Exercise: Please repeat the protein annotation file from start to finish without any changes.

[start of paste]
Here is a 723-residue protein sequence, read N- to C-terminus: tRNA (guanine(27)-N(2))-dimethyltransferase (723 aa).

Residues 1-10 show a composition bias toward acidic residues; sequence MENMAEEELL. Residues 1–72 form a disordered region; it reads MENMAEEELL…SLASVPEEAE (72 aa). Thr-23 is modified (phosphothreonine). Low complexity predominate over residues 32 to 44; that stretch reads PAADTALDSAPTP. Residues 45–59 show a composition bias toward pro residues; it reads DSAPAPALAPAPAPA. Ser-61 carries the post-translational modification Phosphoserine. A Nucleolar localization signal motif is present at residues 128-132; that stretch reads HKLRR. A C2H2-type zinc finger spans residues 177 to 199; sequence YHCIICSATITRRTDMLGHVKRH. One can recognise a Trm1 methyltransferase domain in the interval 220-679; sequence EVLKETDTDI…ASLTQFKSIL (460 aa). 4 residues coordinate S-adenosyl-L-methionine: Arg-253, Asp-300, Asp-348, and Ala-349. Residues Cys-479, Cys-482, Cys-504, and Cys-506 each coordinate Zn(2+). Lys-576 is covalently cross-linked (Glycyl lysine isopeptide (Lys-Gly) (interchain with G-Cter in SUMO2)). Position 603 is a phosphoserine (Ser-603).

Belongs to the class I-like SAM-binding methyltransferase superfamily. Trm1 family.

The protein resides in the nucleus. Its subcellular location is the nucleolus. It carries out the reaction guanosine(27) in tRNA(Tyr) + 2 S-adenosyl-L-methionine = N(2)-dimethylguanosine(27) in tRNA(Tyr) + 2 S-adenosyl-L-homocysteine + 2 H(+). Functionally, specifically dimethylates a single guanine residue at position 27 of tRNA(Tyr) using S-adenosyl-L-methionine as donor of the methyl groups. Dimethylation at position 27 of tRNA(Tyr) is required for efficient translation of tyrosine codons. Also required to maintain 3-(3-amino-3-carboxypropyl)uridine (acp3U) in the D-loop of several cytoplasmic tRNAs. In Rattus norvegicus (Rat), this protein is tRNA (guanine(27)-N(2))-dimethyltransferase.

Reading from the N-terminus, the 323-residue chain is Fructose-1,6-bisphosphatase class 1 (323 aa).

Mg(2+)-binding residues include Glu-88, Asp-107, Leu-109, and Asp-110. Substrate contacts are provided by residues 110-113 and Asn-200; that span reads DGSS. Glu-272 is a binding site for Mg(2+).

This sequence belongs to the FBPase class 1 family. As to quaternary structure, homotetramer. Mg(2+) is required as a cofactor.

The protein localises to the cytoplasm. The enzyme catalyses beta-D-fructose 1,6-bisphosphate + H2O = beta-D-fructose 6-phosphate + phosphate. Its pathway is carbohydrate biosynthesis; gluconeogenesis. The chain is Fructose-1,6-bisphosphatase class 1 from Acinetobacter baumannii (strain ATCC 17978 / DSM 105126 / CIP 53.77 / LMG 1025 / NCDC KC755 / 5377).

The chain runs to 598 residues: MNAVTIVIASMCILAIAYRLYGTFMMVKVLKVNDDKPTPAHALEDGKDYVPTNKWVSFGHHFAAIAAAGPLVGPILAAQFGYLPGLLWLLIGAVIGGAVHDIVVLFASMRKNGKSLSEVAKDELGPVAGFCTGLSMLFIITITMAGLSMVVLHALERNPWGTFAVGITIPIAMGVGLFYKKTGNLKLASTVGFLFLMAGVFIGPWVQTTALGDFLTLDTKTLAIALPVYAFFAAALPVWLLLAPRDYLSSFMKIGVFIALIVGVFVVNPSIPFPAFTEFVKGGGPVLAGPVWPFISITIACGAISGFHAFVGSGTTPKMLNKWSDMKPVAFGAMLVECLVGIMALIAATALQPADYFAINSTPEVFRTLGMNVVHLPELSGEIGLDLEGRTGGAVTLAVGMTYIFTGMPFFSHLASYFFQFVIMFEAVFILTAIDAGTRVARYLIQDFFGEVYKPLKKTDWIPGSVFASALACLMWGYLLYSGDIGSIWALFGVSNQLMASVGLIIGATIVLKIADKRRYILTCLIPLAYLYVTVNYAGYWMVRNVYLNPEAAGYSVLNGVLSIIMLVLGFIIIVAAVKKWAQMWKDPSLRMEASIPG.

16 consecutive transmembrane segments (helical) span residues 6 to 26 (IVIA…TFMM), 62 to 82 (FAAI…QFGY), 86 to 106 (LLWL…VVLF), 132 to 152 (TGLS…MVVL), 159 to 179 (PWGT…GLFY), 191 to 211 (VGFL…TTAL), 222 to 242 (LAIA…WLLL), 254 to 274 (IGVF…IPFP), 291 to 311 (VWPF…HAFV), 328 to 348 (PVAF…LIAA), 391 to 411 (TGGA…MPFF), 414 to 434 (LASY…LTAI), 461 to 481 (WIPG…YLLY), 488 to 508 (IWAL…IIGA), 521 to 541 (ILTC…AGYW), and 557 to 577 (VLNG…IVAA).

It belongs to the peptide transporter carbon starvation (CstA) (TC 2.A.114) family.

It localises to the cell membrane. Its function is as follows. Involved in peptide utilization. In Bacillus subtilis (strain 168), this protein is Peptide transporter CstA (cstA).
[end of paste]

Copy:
Here is a 723-residue protein sequence, read N- to C-terminus: tRNA (guanine(27)-N(2))-dimethyltransferase (723 aa).

Residues 1-10 show a composition bias toward acidic residues; sequence MENMAEEELL. Residues 1–72 form a disordered region; it reads MENMAEEELL…SLASVPEEAE (72 aa). Thr-23 is modified (phosphothreonine). Low complexity predominate over residues 32 to 44; that stretch reads PAADTALDSAPTP. Residues 45–59 show a composition bias toward pro residues; it reads DSAPAPALAPAPAPA. Ser-61 carries the post-translational modification Phosphoserine. A Nucleolar localization signal motif is present at residues 128-132; that stretch reads HKLRR. A C2H2-type zinc finger spans residues 177 to 199; sequence YHCIICSATITRRTDMLGHVKRH. One can recognise a Trm1 methyltransferase domain in the interval 220-679; sequence EVLKETDTDI…ASLTQFKSIL (460 aa). 4 residues coordinate S-adenosyl-L-methionine: Arg-253, Asp-300, Asp-348, and Ala-349. Residues Cys-479, Cys-482, Cys-504, and Cys-506 each coordinate Zn(2+). Lys-576 is covalently cross-linked (Glycyl lysine isopeptide (Lys-Gly) (interchain with G-Cter in SUMO2)). Position 603 is a phosphoserine (Ser-603).

Belongs to the class I-like SAM-binding methyltransferase superfamily. Trm1 family.

The protein resides in the nucleus. Its subcellular location is the nucleolus. It carries out the reaction guanosine(27) in tRNA(Tyr) + 2 S-adenosyl-L-methionine = N(2)-dimethylguanosine(27) in tRNA(Tyr) + 2 S-adenosyl-L-homocysteine + 2 H(+). Functionally, specifically dimethylates a single guanine residue at position 27 of tRNA(Tyr) using S-adenosyl-L-methionine as donor of the methyl groups. Dimethylation at position 27 of tRNA(Tyr) is required for efficient translation of tyrosine codons. Also required to maintain 3-(3-amino-3-carboxypropyl)uridine (acp3U) in the D-loop of several cytoplasmic tRNAs. In Rattus norvegicus (Rat), this protein is tRNA (guanine(27)-N(2))-dimethyltransferase.

Reading from the N-terminus, the 323-residue chain is Fructose-1,6-bisphosphatase class 1 (323 aa).

Mg(2+)-binding residues include Glu-88, Asp-107, Leu-109, and Asp-110. Substrate contacts are provided by residues 110-113 and Asn-200; that span reads DGSS. Glu-272 is a binding site for Mg(2+).

This sequence belongs to the FBPase class 1 family. As to quaternary structure, homotetramer. Mg(2+) is required as a cofactor.

The protein localises to the cytoplasm. The enzyme catalyses beta-D-fructose 1,6-bisphosphate + H2O = beta-D-fructose 6-phosphate + phosphate. Its pathway is carbohydrate biosynthesis; gluconeogenesis. The chain is Fructose-1,6-bisphosphatase class 1 from Acinetobacter baumannii (strain ATCC 17978 / DSM 105126 / CIP 53.77 / LMG 1025 / NCDC KC755 / 5377).

The chain runs to 598 residues: MNAVTIVIASMCILAIAYRLYGTFMMVKVLKVNDDKPTPAHALEDGKDYVPTNKWVSFGHHFAAIAAAGPLVGPILAAQFGYLPGLLWLLIGAVIGGAVHDIVVLFASMRKNGKSLSEVAKDELGPVAGFCTGLSMLFIITITMAGLSMVVLHALERNPWGTFAVGITIPIAMGVGLFYKKTGNLKLASTVGFLFLMAGVFIGPWVQTTALGDFLTLDTKTLAIALPVYAFFAAALPVWLLLAPRDYLSSFMKIGVFIALIVGVFVVNPSIPFPAFTEFVKGGGPVLAGPVWPFISITIACGAISGFHAFVGSGTTPKMLNKWSDMKPVAFGAMLVECLVGIMALIAATALQPADYFAINSTPEVFRTLGMNVVHLPELSGEIGLDLEGRTGGAVTLAVGMTYIFTGMPFFSHLASYFFQFVIMFEAVFILTAIDAGTRVARYLIQDFFGEVYKPLKKTDWIPGSVFASALACLMWGYLLYSGDIGSIWALFGVSNQLMASVGLIIGATIVLKIADKRRYILTCLIPLAYLYVTVNYAGYWMVRNVYLNPEAAGYSVLNGVLSIIMLVLGFIIIVAAVKKWAQMWKDPSLRMEASIPG.

16 consecutive transmembrane segments (helical) span residues 6 to 26 (IVIA…TFMM), 62 to 82 (FAAI…QFGY), 86 to 106 (LLWL…VVLF), 132 to 152 (TGLS…MVVL), 159 to 179 (PWGT…GLFY), 191 to 211 (VGFL…TTAL), 222 to 242 (LAIA…WLLL), 254 to 274 (IGVF…IPFP), 291 to 311 (VWPF…HAFV), 328 to 348 (PVAF…LIAA), 391 to 411 (TGGA…MPFF), 414 to 434 (LASY…LTAI), 461 to 481 (WIPG…YLLY), 488 to 508 (IWAL…IIGA), 521 to 541 (ILTC…AGYW), and 557 to 577 (VLNG…IVAA).

It belongs to the peptide transporter carbon starvation (CstA) (TC 2.A.114) family.

It localises to the cell membrane. Its function is as follows. Involved in peptide utilization. In Bacillus subtilis (strain 168), this protein is Peptide transporter CstA (cstA).